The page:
The long period of works and road closures has slashed shop and garage turnover badly. It has driven vehicles into adjacent residential roads seeking rat runs. The Council has littered the area with road closure and diversion signs and bollards to narrow these routes. I had to travel 5 miles yesterday to complete a one mile journey. The alternative route also included a closure of half that main road with three way lights and four minute waiting time. Locals have been up in arms about the disruption and cost. Lib Dems lost all 3 of the local seats in the village as a result of this crazy scheme in the May election. They tried to blame the previous Council who refused to vote the scheme through, realising what bad value it was and how unpopular it would be. There has been no compensation to the shops and garage for lost turnover.

Flushed with their success in making the lives of those of us who drive to work, drive to the shops or to drop off children such a misery, the Lib Dems now want to repeat this anti driver policy in other parts of the Borough and send taxpayers the bill. They are about to embark on the battle of the Woosehill roundabout. This is one of Wokingham’s best junctions. It is crucial to all who live on Woosehill as it is the main route in and out of this delightful residential area. Anyone needing to drive to work, to the Wokingham shops and to local schools needs to rely on this usually free flowing roundabout. The Lib Dems want to make that very difficult during prolonged roadworks. They want to reduce the carriageways for vehicles and create traffic jams where none exist. The California Crossroads experience should make them think again, but they are motivated by a wish to hit the drivers.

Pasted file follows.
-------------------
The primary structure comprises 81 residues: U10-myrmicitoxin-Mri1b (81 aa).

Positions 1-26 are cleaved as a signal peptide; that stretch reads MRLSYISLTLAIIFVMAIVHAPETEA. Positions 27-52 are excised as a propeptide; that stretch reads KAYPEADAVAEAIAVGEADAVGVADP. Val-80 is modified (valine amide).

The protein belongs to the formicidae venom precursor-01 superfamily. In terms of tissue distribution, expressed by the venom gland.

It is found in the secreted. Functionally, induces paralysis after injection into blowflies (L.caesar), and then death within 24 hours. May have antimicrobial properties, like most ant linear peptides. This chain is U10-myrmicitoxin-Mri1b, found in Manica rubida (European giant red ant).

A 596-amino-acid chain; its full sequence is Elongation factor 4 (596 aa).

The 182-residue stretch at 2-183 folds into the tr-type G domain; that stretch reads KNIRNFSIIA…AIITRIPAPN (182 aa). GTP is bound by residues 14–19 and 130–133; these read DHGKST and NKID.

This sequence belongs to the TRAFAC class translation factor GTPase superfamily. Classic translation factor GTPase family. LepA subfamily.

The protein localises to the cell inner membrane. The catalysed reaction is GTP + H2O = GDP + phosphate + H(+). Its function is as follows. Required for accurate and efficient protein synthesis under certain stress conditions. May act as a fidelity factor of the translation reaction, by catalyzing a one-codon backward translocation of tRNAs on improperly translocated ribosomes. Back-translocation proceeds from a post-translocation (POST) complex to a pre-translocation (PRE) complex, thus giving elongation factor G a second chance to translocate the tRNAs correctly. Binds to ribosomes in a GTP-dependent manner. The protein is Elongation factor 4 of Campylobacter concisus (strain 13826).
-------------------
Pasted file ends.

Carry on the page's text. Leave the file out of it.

Interest rates

The Bank of England is independent when it comes to forecasting inflation and the economy. It has the sole right to fix the Base rate, the crucial short term interest rate that affects the returns of savers and the costs of borrowers,

All the time I was an MP I respected their Base rate power and did not advise on changes. I was critical of their forecasts of inflation when they were obviously wrong.

Now I can write and speak as I like about interest rates. The European Central Bank and the US Fed made similar mistakes to the Bank of England delivering inflations several times target level in 2022. The Japanese, Swiss and Chinese Central Banks did not make the same mistakes and their inflation  stayed low, showing the inflation was not the result of lockdowns and the Ukraine war.

Over the last year the ECB has followed a better policy to correct past mistakes than the Bank of England. This week they rightly cut interest rates recognising sluggish growth and tight money and credit. The Bank of England should do the same.

The Bank will probably hold rates claiming it should not move them in an election period. That implies it suspends its own independence. The Bank needs to be seen to be independent on rates. Otherwise not cutting them now will be seen as pro Labour and cutting them now seen as pro Conservative . I think most people do believe the Bank is the independent setter of rates and I have not seen any Conservative government pressures on the Bank over rates.

The U.K. economy has been badly slowed by the Bank’s very tough money policy 2023-4. Inflation will come down as a result. The Bank should cut,especially given its obstinate refusal to change its very damaging policy of over the top bond sales.